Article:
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Housing History

The University of Mississippi museum offers a space to appreciate artifacts and works of art from times past and present.

Written by Leslie Criss | Photographed by Joe Worthem

Sitting back a bit from the well-traveled University Avenue in Oxford is a hidden treasure of sorts. Many in Oxford and beyond are aware of the awe-inspiring artifacts and art housed inside the red brick building at University Avenue and South 5th Street. And others have probably passed the place hundreds of times and never noticed. No matter, the magic and wonders encased or hanging — in temporary and permanent collections — are waiting to be seen at the University of Mississippi Museum.

The history of the museum is as interesting as its diverse displays. It’s been around quite a while, opening as Oxford Art Center on Aug. 24, 1939, thanks to the vision of the late artist Mary Skipwith Buie.

Buie and her sister, Kate Skipwith, became residents of Oxford when their family relocated from New Orleans after the Civil War. Buie married and moved to Chicago, where she continued to use her artistic talent to paint miniatures while working for Marshall Fields, and then she returned to Oxford in her senior years. She died in 1937.

In Buie’s will, she requested a museum be built in Oxford. To make certain her wish was fulfilled, Buie left $30,000, her own art collection and her property on which the museum was to be built. Her sister made sure Buie’s vision became a reality and deeded her own property to the City of Oxford for the museum.

Funding from the Works Project Administration and the city helped breathe life into Buie’s wish, which was called the Mary Buie Museum from 1942 until 1997. The City of Oxford operated the museum until 1974, when it was deeded to the university.

Through the years, the museum has made additions and renovations to make better use of space for educational endeavors and exhibits. There are two historic homes nearby operated by the museum. One, just across University Avenue from the museum, is the Walton-Young House, which housed the Center for the Study of Southern Culture and the Honors College for a time and became a part of the museum in 1997.

The other historic home is Rowan Oak, the home of William Faulkner. Those visiting the museum may take the 3/4-mile trail through Bailey Woods to Rowan Oak. The Bailey Woods Trail is Oxford’s only federally designated National Recreational Trail.

“Here in the easternmost building on campus, we have the best location we could ask for,” said Robert Saarnio, museum director for the past decade. “And since 2013, admission to the museum is free. There are no barriers that would keep anyone from enjoying and benefiting from this place.”

Saarnio’s deep appreciation for the works housed in the museum is apparent as he shows visitors around. But, clearly, he’s most proud of the work the museum does with young people of every age in art education and appreciation — from Buie Babies, a free stroller tour program for families with little ones up to age 2, to Mini Masters for toddlers and parents to work on fine motor skills. And the list goes on.

The Traveling Trunks program takes a taste of the museum into schools and libraries. There are summer camps, after-school art programs and a plethora of special art activities through the year.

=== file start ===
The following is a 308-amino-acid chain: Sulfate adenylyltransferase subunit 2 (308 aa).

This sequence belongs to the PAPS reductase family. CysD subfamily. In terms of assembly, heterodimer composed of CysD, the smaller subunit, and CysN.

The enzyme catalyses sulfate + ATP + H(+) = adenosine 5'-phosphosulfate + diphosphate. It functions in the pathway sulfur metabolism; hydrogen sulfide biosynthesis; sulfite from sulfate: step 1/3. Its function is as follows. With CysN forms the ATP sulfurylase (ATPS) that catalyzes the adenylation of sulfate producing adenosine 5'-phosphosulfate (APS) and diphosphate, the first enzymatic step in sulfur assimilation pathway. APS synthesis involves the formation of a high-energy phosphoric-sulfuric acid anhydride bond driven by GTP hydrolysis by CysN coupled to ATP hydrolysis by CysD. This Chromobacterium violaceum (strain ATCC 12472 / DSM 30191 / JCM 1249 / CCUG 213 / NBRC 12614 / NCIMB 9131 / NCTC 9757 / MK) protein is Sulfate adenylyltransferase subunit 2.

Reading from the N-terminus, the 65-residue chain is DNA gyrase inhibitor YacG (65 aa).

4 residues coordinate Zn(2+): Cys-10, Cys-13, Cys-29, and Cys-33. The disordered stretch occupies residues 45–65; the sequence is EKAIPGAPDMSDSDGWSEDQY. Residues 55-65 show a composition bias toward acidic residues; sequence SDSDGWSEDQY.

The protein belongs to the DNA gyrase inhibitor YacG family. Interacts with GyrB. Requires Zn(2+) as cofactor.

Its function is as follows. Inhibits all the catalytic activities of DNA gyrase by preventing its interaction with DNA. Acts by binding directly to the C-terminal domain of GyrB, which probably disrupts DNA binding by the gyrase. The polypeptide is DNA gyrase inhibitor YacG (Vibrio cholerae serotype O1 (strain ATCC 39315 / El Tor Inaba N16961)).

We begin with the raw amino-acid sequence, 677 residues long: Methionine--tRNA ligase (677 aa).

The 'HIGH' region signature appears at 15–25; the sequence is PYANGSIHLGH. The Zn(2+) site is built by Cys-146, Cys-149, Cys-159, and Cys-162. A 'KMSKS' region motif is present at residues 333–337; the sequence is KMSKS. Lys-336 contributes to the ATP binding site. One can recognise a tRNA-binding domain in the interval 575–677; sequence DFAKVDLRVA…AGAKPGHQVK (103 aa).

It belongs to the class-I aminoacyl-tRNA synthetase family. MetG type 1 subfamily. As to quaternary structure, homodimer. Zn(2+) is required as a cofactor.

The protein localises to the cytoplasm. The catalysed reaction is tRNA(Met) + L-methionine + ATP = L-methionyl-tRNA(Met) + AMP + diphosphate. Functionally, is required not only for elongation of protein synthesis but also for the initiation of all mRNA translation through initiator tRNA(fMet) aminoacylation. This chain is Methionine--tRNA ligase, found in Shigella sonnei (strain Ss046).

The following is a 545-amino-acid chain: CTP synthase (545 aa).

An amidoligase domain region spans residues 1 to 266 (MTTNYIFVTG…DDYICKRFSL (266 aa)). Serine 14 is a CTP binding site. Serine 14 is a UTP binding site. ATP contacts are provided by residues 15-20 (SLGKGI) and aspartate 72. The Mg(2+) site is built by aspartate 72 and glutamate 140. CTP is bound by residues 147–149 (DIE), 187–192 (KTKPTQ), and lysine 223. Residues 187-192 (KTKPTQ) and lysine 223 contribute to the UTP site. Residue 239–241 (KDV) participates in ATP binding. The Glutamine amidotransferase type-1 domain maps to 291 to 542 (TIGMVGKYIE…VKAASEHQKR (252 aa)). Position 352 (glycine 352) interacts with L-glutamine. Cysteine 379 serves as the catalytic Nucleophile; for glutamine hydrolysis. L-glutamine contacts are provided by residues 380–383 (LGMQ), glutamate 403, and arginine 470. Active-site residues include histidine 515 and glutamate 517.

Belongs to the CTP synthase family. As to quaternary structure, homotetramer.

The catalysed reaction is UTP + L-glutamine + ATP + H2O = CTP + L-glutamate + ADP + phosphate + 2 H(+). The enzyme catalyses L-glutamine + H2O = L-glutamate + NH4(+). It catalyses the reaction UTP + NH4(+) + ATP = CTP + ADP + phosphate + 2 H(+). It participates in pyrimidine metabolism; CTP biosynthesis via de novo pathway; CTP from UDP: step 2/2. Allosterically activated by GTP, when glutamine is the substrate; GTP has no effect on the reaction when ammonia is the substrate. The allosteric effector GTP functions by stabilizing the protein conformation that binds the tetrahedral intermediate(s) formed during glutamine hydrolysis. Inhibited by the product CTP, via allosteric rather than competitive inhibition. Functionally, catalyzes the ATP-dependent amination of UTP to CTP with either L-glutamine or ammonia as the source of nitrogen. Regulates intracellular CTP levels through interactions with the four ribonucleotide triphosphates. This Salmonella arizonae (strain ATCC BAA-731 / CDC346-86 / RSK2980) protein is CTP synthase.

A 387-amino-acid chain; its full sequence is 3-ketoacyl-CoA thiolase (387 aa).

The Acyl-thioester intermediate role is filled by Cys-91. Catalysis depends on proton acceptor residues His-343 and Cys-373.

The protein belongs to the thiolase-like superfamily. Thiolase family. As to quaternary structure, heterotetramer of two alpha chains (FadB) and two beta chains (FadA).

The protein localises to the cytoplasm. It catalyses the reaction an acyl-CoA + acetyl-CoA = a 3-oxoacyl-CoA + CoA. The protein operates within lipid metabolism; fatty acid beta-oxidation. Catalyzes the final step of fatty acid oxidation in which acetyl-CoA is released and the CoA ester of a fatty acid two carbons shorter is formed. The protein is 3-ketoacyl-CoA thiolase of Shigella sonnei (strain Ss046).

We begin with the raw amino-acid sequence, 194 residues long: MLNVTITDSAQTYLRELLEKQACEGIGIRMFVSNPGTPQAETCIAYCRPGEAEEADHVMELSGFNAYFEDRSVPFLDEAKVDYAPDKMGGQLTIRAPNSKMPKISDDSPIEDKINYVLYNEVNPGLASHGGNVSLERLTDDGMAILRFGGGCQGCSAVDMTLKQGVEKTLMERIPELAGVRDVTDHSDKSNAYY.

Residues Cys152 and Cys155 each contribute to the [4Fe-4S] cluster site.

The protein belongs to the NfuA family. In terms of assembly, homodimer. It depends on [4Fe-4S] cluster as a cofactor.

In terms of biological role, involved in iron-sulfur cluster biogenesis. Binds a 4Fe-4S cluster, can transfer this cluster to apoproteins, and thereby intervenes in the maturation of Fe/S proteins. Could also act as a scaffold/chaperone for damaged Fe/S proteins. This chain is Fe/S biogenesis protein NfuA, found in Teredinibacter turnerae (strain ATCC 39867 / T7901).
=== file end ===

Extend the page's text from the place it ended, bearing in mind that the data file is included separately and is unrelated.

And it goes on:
“Our education program sees between 11,500 to 14,000 children a year,” Saarnio said. “We have two classrooms for kids in kindergarten through 12th grade.”

The museum staff is small and spread over the multiple buildings under the museum’s helm.

“The Ole Miss students are a blessing to us,” Saarnio said. “Undergraduates and graduate students have worked here and are an amazing help.”

Sydni Davis is one such museum staffer. The 20-year-old student from Tupelo is a junior African American studies major at Ole Miss. This is her second year to work at the museum.

“I absolutely love it,” Davis said. “It has been more fun than I even imagined.”

At the Museum

  • Mississippi folk artist Theora Hamblett, who died in 1977, gifted the museum with more than 400 pieces of her work. In the last 25 years of her life, much of her art was inspired by dreams and visions. These paintings and drawings are part of the museum’s collection.

  • Near the Theora Hamblett collection is the Millington-Barnard Collection which includes 19th century scientific instruments once used in Ole Miss classrooms. There’s an orrery, a mechanical model of the solar system, from 1854 and one of only a few surviving in the world. Also part of this collection are optical paintings by Joseph Silbermann.

  • A trio of collections contain a large number of Egyptian, Greek and Etruscan artifacts.

  • Upon his death, book publisher Seymour “Sam” Lawrence, who made Oxford a second home, left his collection of 20th century American art to the museum. The collection contains one of the most widely renowned pieces in the museum — a painting by Georgia O’Keefe. Lawrence also gifted the museum with funds to help build an additional gallery which was completed in 1998 and today hosts visiting exhibits.

  • A room will soon be readied for the museum’s collection of Southern folk art.

  • A temporary exhibit that has been on display since August is titled The Fall of 1962 and includes collected artifacts and stories of the Ole Miss riot. The exhibit will be up through July 8, 2023.

The University of Mississippi Museum

University Avenue & S. 5th Street, Oxford

Hours: 10 a.m. until 4 p.m. | Tuesday through Saturday

Admission/parking are free.

Several collections are available for viewing online at

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